EXAMPLE 4 A blue metallic automotive enamel is prepared by mixing 40.56 parts of Copolymer A solids in ethylene glycol monoethyl ether acetate) with 1.00 part of phthalocyanine blue pigment, and grinding the mixture until a smooth dispersion is obtained. 0.54 part nonleafing aluminum pigment, 6.50 parts toluene and 6.50 parts ethylene glycol monoethyl ether acetate are added to the grind and are thoroughly mixed. 5 parts acetone, 19.69 parts N.M. & P. naphtha and 20.21 parts of Aminoplast Resin A solids in 35/ 65 butanol/butyl acetate) are then added and again are thoroughly mixed. The resulting paint has a viscosity (#4 Ford Cup at 77 F.) of 22 seconds at 39% solids. This paint is reduced to application viscosity of 20 seconds and a solids content of 36% by the addition of 6.64 parts of V.M. & P. and 1.66 parts of toluene.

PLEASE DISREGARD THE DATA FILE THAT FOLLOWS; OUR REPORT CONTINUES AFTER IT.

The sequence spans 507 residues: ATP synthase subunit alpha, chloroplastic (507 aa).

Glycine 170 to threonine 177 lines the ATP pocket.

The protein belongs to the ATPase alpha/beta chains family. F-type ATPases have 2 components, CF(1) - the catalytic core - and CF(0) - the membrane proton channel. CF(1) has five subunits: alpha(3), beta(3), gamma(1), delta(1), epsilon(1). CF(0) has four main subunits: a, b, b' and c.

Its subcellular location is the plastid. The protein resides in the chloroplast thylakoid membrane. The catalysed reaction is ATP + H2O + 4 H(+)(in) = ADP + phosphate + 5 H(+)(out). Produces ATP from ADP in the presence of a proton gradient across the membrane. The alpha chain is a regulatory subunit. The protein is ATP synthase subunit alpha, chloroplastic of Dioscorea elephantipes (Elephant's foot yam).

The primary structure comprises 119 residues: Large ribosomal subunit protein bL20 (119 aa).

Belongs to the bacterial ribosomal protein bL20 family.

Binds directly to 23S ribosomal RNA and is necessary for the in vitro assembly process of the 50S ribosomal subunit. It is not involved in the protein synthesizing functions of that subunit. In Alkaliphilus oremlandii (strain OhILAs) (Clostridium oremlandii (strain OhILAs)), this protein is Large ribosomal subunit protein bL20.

This paint is sprayed on steel panels by conventional automotive spray techniques. Excellent atomization of the paint is observed. The paint on the panels exhibits excellent film build and is very smooth. The painted panels are baked for 30 minutes at 250 F. The resulting well cured coatings have a high gloss and an excellent appearance.

The same formulation is made in which the ethylene glycol, V.M. & P. naphtha and acetone are replaced with xylene. The resulting paint has a viscosity of 30 seconds at 39% solids. This paint is reduced to 20 seconds viscosity by the addition of xylene. Attempts to spray the paint at this viscosity result in poor atomization and coatings which are very uneven and rough. In order to obtain a sprayable paint, the viscosity is reduced to 17 seconds with the solids being reduced to 30%. Panels are sprayed with this standard paint using the same conditions that were used with the improved paint of this invention, The coatings from the standard paint had less film build than the coating from the improved paint (as much as 0.5 mil less) and were not as smooth and glossy.